Things take a down­turn again once

we get to the higher draws. Those drawn 16 and higher are slightly less well nu­mer­i­cally rep­re­sented than the other three groups but have only man­aged one win­ner, Di­rar, at 14/1 from stall 20 in 2010.

The clear mes­sage is to con­cen­trate on those drawn in the mid­dle (stalls six to 15 in­clu­sive).


42% of the run­ners car­ried be­tween 9st and 9st 4lbs in­clu­sive but this weight group­ing pro­vided no fewer than eight of the 10 win­ners and half of all the placed horses.

Al­ter­nately, car­ry­ing 9st 5lbs and higher seems to be enough to stop those higher in the hand­i­cap (plenty good, fan­cied run­ners among them). 63 have tried to carry those weights to vic­tory and none have suc­ceeded in achiev­ing a win, or even a run­ners up slot, with four 3rd places and four 4th place fin­ishes the best they could muster.

Those lower in the weights (<9st) have yielded a small profit cour­tesy of two win­ners, Se­senta in 2009 and Moyenne Cor­niche in 2011.


One fea­ture of the past ten re­newals has been the suc­cess en­joyed by claim­ing jock­eys. Five of the last 10 win­ners have been rid­den by claimers, four of whom claimed 5lbs with the other claim­ing 3lbs. Don’t ig­nore 7lb claimers ei­ther, they’ve rid­den three placed horses from only five starts, in­clud­ing two run­ners up.

Back­ing the 28 run­ners who have been rid­den by a claimer would have yielded an im­pres­sive 66.5pts profit along with that high strike rate so the clear mes­sage is to give such run­ners plenty at­ten­tion when you are look­ing to nar­row the field down.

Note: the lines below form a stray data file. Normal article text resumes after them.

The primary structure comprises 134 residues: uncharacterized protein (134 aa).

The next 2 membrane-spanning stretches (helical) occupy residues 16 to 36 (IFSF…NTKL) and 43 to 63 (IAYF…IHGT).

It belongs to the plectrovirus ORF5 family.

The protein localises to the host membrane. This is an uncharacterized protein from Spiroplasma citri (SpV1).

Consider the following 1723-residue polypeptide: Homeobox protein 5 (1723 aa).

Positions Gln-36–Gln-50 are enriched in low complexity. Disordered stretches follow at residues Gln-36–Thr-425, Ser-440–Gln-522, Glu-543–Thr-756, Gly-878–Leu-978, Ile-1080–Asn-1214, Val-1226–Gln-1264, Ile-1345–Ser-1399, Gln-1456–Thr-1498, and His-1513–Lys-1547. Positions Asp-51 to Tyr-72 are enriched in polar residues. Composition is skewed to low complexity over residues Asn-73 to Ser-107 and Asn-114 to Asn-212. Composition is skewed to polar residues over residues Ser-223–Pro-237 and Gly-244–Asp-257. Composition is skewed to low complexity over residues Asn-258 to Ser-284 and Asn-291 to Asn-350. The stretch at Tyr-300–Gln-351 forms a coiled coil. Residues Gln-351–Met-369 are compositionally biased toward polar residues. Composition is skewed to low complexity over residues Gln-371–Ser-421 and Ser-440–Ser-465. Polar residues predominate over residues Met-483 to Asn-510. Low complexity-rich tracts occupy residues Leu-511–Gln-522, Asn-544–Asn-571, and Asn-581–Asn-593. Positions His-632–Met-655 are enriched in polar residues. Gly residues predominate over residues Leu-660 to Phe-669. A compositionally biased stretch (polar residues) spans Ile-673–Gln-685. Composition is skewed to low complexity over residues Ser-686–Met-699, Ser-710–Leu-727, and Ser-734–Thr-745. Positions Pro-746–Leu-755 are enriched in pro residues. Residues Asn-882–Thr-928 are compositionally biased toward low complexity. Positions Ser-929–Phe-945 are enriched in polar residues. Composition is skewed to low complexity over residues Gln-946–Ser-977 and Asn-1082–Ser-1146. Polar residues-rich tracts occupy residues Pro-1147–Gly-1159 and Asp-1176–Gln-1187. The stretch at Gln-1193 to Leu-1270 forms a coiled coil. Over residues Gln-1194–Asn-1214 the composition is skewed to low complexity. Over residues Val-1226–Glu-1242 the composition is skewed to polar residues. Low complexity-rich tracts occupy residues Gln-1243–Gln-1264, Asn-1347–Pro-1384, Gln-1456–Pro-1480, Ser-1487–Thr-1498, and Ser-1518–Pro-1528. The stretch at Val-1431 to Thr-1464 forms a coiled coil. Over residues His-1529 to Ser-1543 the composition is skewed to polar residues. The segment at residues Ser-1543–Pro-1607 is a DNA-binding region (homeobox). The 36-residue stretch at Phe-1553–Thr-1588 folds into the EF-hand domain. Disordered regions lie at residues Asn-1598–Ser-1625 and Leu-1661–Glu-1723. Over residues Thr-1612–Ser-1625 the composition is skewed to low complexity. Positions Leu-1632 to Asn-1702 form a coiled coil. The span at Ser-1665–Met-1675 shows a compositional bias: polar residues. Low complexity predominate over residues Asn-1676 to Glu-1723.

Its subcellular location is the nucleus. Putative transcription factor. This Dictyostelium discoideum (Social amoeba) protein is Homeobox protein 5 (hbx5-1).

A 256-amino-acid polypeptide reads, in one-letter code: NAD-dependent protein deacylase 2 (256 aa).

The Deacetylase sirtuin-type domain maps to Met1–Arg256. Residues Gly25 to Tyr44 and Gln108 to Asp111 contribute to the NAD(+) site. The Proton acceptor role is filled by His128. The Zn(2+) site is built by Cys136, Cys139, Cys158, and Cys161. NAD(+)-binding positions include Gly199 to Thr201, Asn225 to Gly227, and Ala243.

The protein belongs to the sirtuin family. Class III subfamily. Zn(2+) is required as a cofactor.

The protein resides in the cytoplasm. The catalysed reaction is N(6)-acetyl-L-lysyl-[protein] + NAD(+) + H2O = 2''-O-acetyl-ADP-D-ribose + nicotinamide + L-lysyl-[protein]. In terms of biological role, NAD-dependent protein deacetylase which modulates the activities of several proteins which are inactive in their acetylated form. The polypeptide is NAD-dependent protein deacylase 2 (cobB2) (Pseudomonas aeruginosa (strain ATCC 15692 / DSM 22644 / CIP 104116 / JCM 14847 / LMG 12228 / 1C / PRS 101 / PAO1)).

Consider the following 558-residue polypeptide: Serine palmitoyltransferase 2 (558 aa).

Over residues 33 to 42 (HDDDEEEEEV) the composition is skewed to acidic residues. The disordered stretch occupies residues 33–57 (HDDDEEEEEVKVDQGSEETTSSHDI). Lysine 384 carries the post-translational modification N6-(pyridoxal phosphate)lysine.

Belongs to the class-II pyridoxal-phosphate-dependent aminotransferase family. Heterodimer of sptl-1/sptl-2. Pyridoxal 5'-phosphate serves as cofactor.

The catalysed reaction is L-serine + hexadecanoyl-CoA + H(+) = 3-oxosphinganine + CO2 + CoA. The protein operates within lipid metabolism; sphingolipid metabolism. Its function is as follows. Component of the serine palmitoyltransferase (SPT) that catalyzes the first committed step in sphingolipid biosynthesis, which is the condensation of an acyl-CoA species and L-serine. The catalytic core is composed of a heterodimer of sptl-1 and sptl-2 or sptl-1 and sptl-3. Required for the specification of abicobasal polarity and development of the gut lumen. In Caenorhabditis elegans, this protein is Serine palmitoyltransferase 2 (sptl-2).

While those who have had some weight taken off their backs cour­tesy of a claimer have done well, the same is not true of those who have been bur­dened with a penalty (ad­di­tional weight ap­plied if a horse has won cer­tain races af­ter the orig­i­nal Ebor weights have been an­nounced). 22 run­ners have car­ried a penalty and only one, Pur­ple Moon, man­aged to defy the ex­tra bur­den to win. They can be ap­peal­ing to the mar­ket as that penalty usu­ally im­plies good re­cent form and plenty have started in the top half dozen in the bet­ting so they are a use­ful cat­e­gory to dis­count from cal­cu­la­tions


Ir­ish train­ers are to be feared in the Ebor. From only 27 run­ners they’ve won four times. Not only that their run­ners have a 44% strike rate at get­ting into the frame, with 12 of the 27 placed in the first four and nearly 30% of them fin­ish­ing ei­ther 1st or 2nd. Apart from the well backed Heart­break City the Ir­ish win­ners have all started at good dou­ble fig­ure prices re­sult­ing in a very healthy profit from blindly back­ing ev­ery Ir­ish vis­i­tor.